A woman who falls into requirements set by someone or something outside herself is infinitely younger than women who make difficult choices.

Twenty with the decks stacked against you? Forty and never had to do a thing for yourself? Sixty and following your dreams? Thirty and stymied by all the options? Eighty and fighting hard? Fifty and scared? In each of those combinations, the number mattered very little. What I see is decks stacked, inexperienced, passionate, confused, engaged, and scared. Who cares how old: those are very, very different people with different lives and basic human needs, none of which care about birthday candles.

Everyone has different experiences: joys, sorrows, expectations, hopes, deaths, surprises, disappointments. There is a delicate balance of what happens to you and what you choose and I’m not here to argue that everyone has the same chances or that people need to do things differently than they are doing right now.

What I’m saying? Is that none of it is about age. It’s about the life that fills your years that colors who you are.


Much of my day is spent telling small people to use their words, and my evenings are spent bending words to my professional whims. So a Five for Five topic titled Words is my idea of a blissful respite in the sun-drenched meadow I know so well.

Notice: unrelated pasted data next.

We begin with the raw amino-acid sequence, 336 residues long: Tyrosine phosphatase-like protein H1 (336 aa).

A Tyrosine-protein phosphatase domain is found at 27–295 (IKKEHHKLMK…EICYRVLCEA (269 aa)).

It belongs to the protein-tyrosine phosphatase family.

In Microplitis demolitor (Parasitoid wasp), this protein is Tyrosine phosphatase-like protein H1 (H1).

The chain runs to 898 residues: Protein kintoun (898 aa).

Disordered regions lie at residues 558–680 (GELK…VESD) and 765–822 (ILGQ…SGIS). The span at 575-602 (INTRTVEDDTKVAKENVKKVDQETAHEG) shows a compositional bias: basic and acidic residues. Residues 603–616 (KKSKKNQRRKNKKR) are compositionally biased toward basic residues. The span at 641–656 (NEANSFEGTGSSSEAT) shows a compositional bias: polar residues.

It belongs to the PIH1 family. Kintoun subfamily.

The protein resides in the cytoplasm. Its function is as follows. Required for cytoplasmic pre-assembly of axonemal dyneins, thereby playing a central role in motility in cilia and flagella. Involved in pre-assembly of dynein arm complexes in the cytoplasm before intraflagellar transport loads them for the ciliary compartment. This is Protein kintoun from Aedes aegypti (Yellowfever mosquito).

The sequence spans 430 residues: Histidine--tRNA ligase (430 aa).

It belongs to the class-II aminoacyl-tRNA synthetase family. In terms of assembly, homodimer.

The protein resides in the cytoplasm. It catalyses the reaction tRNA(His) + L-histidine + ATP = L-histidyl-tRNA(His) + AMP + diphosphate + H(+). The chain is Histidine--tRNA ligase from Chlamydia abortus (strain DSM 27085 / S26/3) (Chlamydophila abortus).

I have an unreasonable affection for archaic words that offer the positive for a common modern negative.
I love finding ruthful people,
and feckful friends,
kempt hair,
speakably bad films,
concerting ideas,
friends with peccable taste,
corrigible scamps,
sufferable books,
terminable lectures,
bridled passion,
flappable colleagues,
furled flags,
ruly children,
thinkable results,
and wieldy furniture.

It’s the contrarian in me, I think.

I also adore coined words. Not the Faulknerian togethercobbledwords that just show how alcohol addles the human brain, but genuinely new words that desperately need to be included in our language. The best coined word ever from my eldest child is yestertime. He used it whenever something happened longer ago than yesterday. Because, and he is correct in this and should be inducted into the lexicography Hall of Fame, many, many things did happen in yestertime.

I want to see a painting of yestertime.

Most people react to the sound and sensation of words. I love to say ping pong over and over again. Makes me happy. So does spork. In fact, a spork might be my desert island companion, because it’s both useful in varied culinary instances *and* delightful in conversation.

My friend hates the word moist. But she loves the words slacks and pork. I’m plotting to have her birthday cake read “Moist Pork Slacks!” so she’ll have to choose repulsion or reluctant acceptance. And so we can be featured on Cake Wrecks.